By Duncan Mackay at the Ritz Carlton in Tokyo

Hijab wearing_footballersDecember 18 - A plan to lift a controversial ban on women wearing a hijab, the Islamic headscarf, is set to be put before the International Football Association Board (IFAB) next year.

FIFA's ruling Executive Committee agreed to put forward a proposal following a presentation here by Prince Ali Bin Hussein of Jordan, the vice-president of the Asian Football Confederation (AFC), who has been campaigning for the ban to be lifted. 

Prince Ali said he wanted the IFAB, who decide on changes to the laws of the sport, to sanction a safe, velcro-opening headscarf for players and officials and asked them to re-consider the law when they meet in Surrey on March 3.

The hijab is currently banned under law four, which lists the "basic equipment" as a jersey, shorts, socks, shin-guards and footwear.

"I look forward to presenting the case at the IFAB meeting," said Al Hussein, the younger brother of Prince Faisal, the head of the Jordanian Olympic Committee.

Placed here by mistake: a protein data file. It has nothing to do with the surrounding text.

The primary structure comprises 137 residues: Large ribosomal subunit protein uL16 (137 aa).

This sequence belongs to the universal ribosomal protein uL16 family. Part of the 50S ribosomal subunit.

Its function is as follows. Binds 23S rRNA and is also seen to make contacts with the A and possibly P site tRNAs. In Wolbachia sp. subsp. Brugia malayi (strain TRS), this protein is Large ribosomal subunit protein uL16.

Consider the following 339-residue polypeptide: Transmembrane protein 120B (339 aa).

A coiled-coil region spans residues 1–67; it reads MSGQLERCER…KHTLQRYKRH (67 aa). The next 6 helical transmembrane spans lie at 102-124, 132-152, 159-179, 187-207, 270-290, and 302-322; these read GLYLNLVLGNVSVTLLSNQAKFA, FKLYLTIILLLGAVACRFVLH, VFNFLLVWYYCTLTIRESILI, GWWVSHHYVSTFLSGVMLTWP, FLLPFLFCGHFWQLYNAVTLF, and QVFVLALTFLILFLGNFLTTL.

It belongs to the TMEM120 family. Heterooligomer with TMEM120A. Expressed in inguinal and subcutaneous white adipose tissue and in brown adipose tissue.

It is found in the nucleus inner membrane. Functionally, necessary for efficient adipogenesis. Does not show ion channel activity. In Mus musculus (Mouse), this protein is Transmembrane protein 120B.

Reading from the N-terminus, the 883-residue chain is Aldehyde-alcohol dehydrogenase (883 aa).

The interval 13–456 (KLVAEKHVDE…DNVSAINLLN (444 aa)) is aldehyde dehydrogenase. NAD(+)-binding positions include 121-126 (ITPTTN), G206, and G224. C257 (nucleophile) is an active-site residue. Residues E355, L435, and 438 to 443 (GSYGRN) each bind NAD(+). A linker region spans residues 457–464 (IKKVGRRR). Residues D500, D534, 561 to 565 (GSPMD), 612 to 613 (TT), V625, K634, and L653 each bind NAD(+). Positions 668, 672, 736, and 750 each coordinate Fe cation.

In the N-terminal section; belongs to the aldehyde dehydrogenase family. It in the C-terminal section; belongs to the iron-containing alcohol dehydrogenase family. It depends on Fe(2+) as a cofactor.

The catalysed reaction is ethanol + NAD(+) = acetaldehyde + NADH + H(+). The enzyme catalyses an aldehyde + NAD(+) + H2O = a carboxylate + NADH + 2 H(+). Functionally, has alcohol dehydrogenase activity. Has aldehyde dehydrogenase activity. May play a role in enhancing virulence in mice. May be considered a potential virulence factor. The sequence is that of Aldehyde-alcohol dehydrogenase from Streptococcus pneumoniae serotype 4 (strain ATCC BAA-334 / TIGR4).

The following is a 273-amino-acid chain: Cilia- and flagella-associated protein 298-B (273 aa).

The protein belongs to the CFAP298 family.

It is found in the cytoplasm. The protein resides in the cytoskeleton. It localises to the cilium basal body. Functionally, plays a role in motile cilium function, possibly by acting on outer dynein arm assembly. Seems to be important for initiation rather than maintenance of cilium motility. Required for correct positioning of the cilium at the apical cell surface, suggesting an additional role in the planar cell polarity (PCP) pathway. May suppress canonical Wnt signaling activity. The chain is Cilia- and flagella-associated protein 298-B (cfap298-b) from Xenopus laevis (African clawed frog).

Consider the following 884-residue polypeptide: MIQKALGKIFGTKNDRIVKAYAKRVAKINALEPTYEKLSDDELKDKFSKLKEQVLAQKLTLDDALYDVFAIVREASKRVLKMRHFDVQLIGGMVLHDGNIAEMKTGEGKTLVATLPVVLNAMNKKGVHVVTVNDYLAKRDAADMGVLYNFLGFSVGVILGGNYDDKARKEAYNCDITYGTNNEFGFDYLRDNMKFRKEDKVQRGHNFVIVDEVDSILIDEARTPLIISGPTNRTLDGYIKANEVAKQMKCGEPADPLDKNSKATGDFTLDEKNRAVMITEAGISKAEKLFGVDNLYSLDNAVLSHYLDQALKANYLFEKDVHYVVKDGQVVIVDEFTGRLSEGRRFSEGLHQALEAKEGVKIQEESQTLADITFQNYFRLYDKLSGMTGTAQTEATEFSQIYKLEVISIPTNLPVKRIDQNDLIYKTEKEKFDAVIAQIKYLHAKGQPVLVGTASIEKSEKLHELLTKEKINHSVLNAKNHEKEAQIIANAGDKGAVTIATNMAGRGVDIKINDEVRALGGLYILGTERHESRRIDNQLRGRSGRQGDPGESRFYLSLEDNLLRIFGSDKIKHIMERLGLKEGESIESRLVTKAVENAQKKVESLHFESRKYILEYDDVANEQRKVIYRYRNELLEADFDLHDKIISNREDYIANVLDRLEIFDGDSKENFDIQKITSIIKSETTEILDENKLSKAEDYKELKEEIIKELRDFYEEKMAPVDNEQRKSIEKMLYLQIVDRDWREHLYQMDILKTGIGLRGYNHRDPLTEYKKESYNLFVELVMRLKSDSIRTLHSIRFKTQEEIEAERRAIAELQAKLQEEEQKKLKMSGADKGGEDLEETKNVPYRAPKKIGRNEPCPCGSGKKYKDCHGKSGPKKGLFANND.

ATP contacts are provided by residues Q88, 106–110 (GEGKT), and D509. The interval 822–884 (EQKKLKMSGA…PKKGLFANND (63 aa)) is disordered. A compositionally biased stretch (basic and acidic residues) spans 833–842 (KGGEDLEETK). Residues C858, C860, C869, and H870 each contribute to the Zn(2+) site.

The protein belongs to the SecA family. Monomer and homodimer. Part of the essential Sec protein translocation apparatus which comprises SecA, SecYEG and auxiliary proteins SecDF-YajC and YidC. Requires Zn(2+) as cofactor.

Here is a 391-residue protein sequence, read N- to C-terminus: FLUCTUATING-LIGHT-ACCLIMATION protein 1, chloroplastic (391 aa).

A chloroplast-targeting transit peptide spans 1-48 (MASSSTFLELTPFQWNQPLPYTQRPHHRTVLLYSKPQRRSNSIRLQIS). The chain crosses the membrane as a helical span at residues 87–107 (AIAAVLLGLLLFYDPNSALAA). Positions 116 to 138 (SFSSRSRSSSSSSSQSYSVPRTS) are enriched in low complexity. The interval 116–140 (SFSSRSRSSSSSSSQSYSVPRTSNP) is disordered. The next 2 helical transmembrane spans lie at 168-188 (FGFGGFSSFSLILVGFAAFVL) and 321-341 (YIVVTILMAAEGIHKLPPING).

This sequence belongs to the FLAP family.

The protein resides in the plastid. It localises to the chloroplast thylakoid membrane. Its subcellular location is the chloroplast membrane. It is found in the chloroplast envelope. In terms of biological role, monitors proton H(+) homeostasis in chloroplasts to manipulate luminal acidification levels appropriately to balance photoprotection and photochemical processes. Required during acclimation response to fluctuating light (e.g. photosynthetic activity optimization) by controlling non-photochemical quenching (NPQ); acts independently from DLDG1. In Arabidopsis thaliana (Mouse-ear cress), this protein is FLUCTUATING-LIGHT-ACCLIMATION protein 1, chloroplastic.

The ban has caused controversy on several occasions recently, with Iran being forced to forfeit an Olympic London 2012 qualifying match against Jordan after not being allowed to play with the full Islamic headscarf - rules in the extremely conservative Islamic Republic dictate that female footballers must wear full tracksuits as well as the head covering, which only leaves their eyes, nose and mouth uncovered.

Iran's youth team was also briefly banned from the Summer Youth Olympic Games in Singapore last year for the same reason before a compromise was reached. 

"This issue impacts on millions of women worldwide and it is crucial to address, in the best possible way, the issue that ensures the safety of the players, respects culture and promotes football for all women without discrimination," said Al Hussein.

"This is a crucial step forward.

"Our goal at the end of the day is to ensure that all women are able to play football at all levels without any barriers." 

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